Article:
• Accuracy at most 70%
bagging3
Bagging

Accuracy of ensemble classifier: 100% 

bagging final points
Bagging- Final Points
  • Works well if the base classifiers are unstable
  • Increased accuracy because it reduces the variance of the individual classifier
  • Does not focus on any particular instance of the training data
  • Therefore, less susceptible to model over-fitting when applied to noisy data
  • What if we want to focus on a particular instances of training data?
boosting
Boosting
  • An iterative procedure to adaptively change distribution of training data by focusing more on previously misclassified records
    • Initially, all N records are assigned equal weights
    • Unlike bagging, weights may change at the end of a boosting round
boosting1
Boosting
  • Records that are wrongly classified will have their weights increased
  • Records that are classified correctly will have their weights decreased
  • Example 4 is hard to classify
  • Its weight is increased, therefore it is more likely to be chosen again in subsequent rounds
boosting2
Boosting
  • Equal weights are assigned to each training tuple (1/d for round 1)
  • After a classifier Mi is learned, the weights are adjusted to allow the subsequent classifier Mi+1 to “pay more attention” to tuples that were misclassified by Mi.
  • Final boosted classifier M* combines the votes of each individual classifier
  • Weight of each classifier’s vote is a function of its accuracy
  • Adaboost – popular boosting algorithm
adaboost
Adaboost
  • Input:
    • Training set D containing d tuples
    • k rounds
    • A classification learning scheme
  • Output:
    • A composite model
adaboost1
Adaboost
  • Data set D containing d class-labeled tuples (X1,y1), (X2,y2), (X3,y3),….(Xd,yd)
  • Initially assign equal weight 1/d to each tuple
  • To generate k base classifiers, we need k rounds or iterations
  • Round i, tuples from D are sampled with replacement , to form Di (size d)
  • Each tuple’s chance of being selected depends on its weight
adaboost2
Adaboost
  • Base classifier Mi, is derived from training tuples of Di
  • Error of Mi is tested using Di
  • Weights of training tuples are adjusted depending on how they were classified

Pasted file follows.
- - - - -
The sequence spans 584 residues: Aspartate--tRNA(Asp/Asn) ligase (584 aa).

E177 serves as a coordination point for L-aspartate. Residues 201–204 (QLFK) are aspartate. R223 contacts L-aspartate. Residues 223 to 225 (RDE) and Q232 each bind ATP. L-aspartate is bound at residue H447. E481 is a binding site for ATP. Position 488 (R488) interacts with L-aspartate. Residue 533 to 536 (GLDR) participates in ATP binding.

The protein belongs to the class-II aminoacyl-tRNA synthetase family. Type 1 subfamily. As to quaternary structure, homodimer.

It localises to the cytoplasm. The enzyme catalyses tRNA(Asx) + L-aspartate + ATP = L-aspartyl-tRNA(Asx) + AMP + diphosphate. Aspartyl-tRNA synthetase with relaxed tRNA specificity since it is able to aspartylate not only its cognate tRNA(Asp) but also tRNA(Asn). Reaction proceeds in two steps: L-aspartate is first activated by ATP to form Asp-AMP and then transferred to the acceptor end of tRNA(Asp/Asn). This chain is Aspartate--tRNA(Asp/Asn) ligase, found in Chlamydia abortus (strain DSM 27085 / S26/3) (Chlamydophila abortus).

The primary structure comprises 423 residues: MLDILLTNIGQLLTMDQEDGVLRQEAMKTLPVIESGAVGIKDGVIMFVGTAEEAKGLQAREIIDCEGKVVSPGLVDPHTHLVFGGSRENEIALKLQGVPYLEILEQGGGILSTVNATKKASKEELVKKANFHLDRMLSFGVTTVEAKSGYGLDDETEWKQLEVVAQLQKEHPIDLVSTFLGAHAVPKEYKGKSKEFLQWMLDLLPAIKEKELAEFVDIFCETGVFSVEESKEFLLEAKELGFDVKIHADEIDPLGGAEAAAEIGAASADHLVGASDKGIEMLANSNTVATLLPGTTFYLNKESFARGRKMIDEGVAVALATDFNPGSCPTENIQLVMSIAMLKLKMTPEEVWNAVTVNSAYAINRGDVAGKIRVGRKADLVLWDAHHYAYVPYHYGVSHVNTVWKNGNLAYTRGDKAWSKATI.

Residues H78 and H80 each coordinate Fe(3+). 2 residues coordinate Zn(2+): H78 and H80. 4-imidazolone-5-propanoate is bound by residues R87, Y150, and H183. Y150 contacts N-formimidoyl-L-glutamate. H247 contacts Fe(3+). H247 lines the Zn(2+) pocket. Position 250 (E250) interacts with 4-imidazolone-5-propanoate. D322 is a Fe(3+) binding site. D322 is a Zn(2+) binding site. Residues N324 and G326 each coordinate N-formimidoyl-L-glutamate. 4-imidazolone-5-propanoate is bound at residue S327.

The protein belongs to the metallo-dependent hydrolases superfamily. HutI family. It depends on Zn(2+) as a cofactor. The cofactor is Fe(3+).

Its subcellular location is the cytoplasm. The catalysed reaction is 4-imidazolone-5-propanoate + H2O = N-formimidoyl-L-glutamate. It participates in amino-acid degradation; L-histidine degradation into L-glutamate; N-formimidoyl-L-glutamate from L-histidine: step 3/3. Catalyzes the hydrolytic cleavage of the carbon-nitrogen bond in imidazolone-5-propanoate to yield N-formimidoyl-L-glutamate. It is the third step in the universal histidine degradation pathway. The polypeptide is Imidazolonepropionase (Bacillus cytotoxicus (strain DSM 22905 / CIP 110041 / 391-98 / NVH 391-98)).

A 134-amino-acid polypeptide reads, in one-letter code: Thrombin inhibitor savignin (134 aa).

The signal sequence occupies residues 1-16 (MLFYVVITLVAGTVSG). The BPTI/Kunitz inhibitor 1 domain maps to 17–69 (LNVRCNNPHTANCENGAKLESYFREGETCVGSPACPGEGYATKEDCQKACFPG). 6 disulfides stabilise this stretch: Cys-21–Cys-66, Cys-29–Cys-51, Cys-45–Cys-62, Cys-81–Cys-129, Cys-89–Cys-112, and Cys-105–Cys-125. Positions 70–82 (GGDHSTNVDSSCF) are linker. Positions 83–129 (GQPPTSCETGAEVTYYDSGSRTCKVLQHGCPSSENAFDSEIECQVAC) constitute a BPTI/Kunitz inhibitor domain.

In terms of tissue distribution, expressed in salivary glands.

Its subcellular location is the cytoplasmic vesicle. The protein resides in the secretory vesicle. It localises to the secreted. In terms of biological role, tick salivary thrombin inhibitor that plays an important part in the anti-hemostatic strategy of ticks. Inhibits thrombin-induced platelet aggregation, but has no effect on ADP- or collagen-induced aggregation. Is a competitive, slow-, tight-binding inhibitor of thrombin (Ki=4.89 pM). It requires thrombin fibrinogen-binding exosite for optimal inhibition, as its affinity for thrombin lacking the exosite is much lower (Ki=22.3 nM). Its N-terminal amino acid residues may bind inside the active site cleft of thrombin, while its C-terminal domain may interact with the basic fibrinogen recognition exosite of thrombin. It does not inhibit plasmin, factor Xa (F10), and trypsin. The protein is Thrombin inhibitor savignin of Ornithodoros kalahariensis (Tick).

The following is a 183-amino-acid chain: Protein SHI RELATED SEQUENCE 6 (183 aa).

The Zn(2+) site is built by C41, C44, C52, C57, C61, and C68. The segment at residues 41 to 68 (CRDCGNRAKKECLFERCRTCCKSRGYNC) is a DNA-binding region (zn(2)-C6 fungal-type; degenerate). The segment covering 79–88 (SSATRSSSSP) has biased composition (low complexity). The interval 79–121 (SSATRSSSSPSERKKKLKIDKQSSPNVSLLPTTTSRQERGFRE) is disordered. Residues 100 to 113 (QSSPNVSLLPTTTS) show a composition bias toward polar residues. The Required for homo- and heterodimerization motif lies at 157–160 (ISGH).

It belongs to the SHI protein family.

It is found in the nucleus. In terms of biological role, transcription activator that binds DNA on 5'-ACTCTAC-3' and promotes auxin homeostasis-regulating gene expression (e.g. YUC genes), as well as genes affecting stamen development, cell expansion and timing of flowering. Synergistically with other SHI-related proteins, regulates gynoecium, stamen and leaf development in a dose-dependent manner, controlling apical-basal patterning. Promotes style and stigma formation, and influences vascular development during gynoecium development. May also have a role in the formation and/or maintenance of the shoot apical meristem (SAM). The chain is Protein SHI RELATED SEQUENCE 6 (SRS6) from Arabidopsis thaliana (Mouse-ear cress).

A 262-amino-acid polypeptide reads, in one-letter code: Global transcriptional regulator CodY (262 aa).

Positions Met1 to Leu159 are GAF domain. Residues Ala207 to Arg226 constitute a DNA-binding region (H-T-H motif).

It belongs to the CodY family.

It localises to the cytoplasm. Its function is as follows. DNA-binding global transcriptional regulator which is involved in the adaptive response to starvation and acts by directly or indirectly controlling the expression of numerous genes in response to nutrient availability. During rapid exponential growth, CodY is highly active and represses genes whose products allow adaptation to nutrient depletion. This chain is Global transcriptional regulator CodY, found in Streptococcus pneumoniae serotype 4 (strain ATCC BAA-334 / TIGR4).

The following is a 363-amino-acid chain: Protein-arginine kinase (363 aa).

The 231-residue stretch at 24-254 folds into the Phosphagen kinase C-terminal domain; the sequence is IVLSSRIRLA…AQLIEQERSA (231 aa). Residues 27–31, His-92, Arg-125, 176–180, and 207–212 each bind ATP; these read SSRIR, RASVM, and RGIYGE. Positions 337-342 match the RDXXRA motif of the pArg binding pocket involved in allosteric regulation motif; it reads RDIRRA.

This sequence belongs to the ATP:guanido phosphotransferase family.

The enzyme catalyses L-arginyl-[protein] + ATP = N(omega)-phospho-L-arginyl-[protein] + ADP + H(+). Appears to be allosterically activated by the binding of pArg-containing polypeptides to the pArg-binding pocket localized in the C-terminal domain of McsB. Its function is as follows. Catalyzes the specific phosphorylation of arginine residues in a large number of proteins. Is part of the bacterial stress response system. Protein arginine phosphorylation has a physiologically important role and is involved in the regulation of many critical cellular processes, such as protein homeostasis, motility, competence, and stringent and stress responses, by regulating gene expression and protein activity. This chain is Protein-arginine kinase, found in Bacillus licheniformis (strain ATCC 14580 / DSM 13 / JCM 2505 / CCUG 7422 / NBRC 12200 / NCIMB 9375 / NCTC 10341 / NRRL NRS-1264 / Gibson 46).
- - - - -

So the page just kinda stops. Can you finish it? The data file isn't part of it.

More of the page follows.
• Correctly classified: Decrease weight
    • Incorrectly classified: Increase weight
  • Weight of a tuple indicates how hard it is to classify it (directly proportional)
adaboost3
Adaboost
  • Some classifiers may be better at classifying some “hard” tuples than others
  • We finally have a series of classifiers that complement each other!
  • Error rate of model Mi:

where err(Xj) is the misclassification error for Xj(=1)

  • If classifier error exceeds 0.5, we abandon it
  • Try again with a new Di and a new Mi derived from it
adaboost4
Adaboost
  • error (Mi) affects how the weights of training tuples are updated
  • If a tuple is correctly classified in round i, its weight is multiplied by
  • Adjust weights of all correctly classified tuples
  • Now weights of all tuples (including the misclassified tuples) are normalized
  • Normalization factor =
  • Weight of a classifier Mi’s weight is
adaboost5
Adaboost
  • The lower a classifier error rate, the more accurate it is, and therefore, the higher its weight for voting should be
  • Weight of a classifier Mi’s vote is
  • For each class c, sum the weights of each classifier that assigned class c to X (unseen tuple)
  • The class with the highest sum is the WINNER!
example adaboost
Example: AdaBoost
  • Base classifiers: C1, C2, …, CT
  • Error rate:
  • Importance of a classifier:
example adaboost1
Example: AdaBoost
  • Weight update:
  • If any intermediate rounds produce error rate higher than 50%, the weights are reverted back to 1/n and the re-sampling procedure is repeated
  • Classification:
random forests
Random Forests
  • Ensemble method specifically designed for decision tree classifiers
  • Random Forests grows many classification trees (that is why the name!)
  • Ensemble of unpruned decision trees
  • Each base classifier classifies a “new” vector
  • Forest chooses the classification having the most votes (over all the trees in the forest)
random forests1
Random Forests
  • Introduce two sources of randomness: “Bagging” and “Random input vectors”
    • Each tree is grown using a bootstrap sample of training data
    • At each node, best split is chosen from random sample of mtry variables instead of all variables
random forest algorithm
Random Forest Algorithm
  • M input variables, a number m<
  • m is held constant during the forest growing
  • Each tree is grown to the largest extent possible
  • There is no pruning
  • Bagging using decision trees is a special case of random forests when

m=M

random forest algorithm1
Random Forest Algorithm
  • Out-of-bag (OOB) error
  • Good accuracy without over-fitting
  • Fast algorithm (can be faster than growing/pruning a single tree); easily parallelized
  • Handle high dimensional data without much problem
  • Only one tuning parameter mtry = , usually not sensitive to it